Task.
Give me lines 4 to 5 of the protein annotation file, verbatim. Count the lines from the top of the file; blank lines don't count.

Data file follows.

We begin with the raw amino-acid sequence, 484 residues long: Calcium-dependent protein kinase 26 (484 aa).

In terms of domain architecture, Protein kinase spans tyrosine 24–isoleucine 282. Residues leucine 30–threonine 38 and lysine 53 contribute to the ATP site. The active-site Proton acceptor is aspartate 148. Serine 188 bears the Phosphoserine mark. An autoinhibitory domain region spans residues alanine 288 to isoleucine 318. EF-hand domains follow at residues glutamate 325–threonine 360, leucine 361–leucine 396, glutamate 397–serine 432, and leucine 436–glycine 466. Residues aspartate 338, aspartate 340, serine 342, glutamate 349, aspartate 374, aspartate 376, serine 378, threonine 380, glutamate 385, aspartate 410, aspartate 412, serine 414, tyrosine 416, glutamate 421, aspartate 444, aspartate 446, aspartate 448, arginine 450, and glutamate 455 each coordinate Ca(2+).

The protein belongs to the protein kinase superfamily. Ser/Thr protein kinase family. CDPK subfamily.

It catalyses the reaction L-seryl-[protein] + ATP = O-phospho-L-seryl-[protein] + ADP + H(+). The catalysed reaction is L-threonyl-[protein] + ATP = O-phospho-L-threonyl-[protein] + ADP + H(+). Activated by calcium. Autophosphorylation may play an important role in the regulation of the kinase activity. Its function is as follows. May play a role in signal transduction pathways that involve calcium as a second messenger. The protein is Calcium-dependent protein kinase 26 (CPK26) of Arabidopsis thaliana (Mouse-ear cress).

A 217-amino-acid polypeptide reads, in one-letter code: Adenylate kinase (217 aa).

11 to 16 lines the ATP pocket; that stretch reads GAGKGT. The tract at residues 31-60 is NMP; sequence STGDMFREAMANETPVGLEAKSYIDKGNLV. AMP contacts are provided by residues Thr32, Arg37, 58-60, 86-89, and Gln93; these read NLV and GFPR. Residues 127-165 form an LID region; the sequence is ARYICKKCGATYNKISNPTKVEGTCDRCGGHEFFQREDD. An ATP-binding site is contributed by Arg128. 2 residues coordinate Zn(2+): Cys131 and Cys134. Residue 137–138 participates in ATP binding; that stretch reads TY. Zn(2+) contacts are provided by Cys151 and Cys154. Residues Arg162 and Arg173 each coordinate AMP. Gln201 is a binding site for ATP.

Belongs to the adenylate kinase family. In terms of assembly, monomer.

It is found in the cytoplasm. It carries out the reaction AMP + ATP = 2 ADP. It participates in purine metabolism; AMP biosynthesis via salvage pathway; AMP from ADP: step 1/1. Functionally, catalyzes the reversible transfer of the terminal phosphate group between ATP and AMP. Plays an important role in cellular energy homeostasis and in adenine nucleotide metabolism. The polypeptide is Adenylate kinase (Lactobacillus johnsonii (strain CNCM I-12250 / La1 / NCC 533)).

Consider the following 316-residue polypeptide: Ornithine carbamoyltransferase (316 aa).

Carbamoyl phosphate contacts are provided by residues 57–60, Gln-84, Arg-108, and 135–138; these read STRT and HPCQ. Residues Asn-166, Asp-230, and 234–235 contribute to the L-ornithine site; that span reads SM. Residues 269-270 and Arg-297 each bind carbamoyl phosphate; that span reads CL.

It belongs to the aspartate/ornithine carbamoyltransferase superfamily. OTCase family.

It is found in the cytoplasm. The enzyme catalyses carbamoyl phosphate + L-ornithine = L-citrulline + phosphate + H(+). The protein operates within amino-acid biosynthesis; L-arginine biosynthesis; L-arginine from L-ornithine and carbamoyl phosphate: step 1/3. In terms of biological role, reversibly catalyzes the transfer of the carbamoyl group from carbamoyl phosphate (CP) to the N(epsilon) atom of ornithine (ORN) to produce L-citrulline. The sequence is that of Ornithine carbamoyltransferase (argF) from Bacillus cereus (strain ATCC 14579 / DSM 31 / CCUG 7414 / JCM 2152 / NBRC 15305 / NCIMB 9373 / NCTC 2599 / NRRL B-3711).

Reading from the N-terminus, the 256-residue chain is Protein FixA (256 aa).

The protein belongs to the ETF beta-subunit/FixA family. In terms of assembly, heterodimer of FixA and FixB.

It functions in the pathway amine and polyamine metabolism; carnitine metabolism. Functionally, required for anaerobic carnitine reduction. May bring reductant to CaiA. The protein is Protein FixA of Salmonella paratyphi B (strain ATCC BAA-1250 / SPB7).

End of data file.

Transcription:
It catalyses the reaction L-seryl-[protein] + ATP = O-phospho-L-seryl-[protein] + ADP + H(+). The catalysed reaction is L-threonyl-[protein] + ATP = O-phospho-L-threonyl-[protein] + ADP + H(+). Activated by calcium. Autophosphorylation may play an important role in the regulation of the kinase activity. Its function is as follows. May play a role in signal transduction pathways that involve calcium as a second messenger. The protein is Calcium-dependent protein kinase 26 (CPK26) of Arabidopsis thaliana (Mouse-ear cress).

A 217-amino-acid polypeptide reads, in one-letter code: Adenylate kinase (217 aa).